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Hellacious Acres
Time to freeze Uncle Sam's real-estate portfolio.


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Deroy Murdock

“This is only part of the entire document, and just addresses BLM,” says Melissa Subbotin, spokeswoman for the Congressional Western Caucus. “The Obama Administration has refused to turn over the rest of this memo, even though they publicly have acknowledged that there are sections concerning the National Park Service and the Fish and Wildlife Service. The true designs of this entire document are enormous.” Subbotin adds, “It is exceptionally frustrating for us. Those who drafted this memo are gleaning from a host of sources. There really isn’t much succinct definition to their intentions, motivation, or long-term goals — other than simply to lock up public land and put an end to multiple use.”

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The notion of even more soil under Uncle Sam’s boots is aggravating given the chaotic state of the federal land portfolio. According to the Congressional Research Service, BLM already has a deferred-maintenance backlog of at least $480 million. At the Fish and Wildlife Service, $2.4 billion in fixes cry for attention. The U.S. Forest Service needs $5.3 billion of work, while the National Park Service awaits $8.2 billion in road, trail, and building renovations. Why not perform these repairs before nabbing more land to neglect?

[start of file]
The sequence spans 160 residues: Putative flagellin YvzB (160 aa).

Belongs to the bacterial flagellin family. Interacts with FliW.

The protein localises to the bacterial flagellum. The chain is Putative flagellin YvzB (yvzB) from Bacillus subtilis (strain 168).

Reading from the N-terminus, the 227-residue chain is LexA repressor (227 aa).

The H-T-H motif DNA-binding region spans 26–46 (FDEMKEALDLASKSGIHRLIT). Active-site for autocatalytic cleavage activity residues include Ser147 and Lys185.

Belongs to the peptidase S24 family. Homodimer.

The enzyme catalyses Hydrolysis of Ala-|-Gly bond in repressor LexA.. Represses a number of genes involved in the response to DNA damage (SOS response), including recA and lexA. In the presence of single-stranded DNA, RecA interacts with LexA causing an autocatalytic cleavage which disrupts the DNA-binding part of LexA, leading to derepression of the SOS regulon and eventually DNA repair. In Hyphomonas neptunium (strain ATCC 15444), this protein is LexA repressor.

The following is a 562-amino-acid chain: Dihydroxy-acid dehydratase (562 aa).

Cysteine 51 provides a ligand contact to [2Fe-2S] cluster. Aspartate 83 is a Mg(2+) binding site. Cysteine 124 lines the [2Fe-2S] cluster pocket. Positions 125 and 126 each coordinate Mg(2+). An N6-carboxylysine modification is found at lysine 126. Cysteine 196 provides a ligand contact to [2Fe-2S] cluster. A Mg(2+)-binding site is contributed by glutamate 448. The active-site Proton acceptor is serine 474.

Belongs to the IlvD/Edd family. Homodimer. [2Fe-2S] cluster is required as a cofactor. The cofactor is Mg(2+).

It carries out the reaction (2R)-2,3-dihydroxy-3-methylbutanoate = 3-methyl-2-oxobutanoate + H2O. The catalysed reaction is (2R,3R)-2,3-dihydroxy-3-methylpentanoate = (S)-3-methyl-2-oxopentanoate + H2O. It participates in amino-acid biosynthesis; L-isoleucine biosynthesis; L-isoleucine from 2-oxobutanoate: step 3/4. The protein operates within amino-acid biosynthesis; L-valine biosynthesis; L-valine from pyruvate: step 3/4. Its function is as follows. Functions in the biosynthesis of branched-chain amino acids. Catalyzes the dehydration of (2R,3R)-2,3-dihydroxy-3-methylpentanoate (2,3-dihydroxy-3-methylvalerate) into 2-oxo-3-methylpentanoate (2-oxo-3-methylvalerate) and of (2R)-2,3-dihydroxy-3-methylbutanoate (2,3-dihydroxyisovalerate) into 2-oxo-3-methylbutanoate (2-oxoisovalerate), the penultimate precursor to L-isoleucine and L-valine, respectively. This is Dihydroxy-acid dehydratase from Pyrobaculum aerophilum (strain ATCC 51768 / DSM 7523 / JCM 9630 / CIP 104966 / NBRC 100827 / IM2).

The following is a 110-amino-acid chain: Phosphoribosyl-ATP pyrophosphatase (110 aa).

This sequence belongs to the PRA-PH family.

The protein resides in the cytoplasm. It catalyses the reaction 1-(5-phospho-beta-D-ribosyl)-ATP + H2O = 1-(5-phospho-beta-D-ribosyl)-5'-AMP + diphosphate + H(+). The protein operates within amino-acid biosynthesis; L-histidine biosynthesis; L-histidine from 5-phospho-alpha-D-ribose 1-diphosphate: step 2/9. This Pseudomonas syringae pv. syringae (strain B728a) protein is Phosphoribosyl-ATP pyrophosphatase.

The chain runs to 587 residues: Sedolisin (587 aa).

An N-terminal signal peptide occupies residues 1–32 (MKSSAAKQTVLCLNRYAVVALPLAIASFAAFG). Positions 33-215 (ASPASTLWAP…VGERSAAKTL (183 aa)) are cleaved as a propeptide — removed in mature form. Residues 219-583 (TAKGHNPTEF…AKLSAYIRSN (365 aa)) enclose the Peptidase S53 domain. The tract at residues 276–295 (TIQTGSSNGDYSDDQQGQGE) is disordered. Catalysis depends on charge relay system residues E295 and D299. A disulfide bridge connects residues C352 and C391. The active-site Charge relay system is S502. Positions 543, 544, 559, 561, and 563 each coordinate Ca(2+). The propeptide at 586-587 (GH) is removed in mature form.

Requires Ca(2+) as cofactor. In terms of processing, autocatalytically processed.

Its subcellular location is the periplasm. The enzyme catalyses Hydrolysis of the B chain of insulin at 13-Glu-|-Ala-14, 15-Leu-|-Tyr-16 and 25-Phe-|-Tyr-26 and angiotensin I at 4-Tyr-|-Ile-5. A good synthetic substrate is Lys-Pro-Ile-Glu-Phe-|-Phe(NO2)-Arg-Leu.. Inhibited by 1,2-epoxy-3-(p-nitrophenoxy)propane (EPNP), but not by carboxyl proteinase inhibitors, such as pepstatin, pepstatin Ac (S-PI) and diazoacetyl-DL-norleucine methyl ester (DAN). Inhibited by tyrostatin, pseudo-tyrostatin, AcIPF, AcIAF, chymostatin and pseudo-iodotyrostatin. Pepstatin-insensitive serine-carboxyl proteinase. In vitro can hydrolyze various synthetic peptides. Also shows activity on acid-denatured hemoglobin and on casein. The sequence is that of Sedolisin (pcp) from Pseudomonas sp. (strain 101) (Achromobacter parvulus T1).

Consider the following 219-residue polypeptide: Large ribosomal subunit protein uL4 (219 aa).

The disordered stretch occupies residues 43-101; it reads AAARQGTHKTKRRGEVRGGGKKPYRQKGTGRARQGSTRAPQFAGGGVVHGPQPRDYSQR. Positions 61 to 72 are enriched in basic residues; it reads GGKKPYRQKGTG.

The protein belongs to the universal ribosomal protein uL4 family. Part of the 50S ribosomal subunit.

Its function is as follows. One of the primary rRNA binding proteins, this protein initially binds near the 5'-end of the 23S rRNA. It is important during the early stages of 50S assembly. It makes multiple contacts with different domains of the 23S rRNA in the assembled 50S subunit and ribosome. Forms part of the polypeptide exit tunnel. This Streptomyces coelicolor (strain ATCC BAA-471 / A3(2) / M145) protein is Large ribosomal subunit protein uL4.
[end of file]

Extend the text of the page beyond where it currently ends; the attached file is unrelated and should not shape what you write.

Failed federal stewardship — from refusing to thin dense foliage to restricting salvage logging of dead trees — lets lightning bolts transform forests into ashes. Nationalizing more acres will mean even more wildfires, which will cremate birds, butterflies, and other creatures.

“In business, insolvent organizations typically don’t buy more assets,” observes Reed Watson, a research fellow at the Property and Environment Research Center in Bozeman, Montana. “Instead, valuable parts are broken up and purchased by more effective managers who, then, increase revenues and generate profits. Uncle Sam is doing exactly the opposite.”

With America $13.45 trillion in debt, spending reduction must start somewhere. Freezing Washington’s real-estate empire is an excellent place for the incoming Congress to exhibit a scintilla of fiscal sanity.

– Deroy Murdock is a syndicated columnist with the Scripps Howard News Service and a media fellow with the Property and Environment Research Center in Bozeman, Montana.



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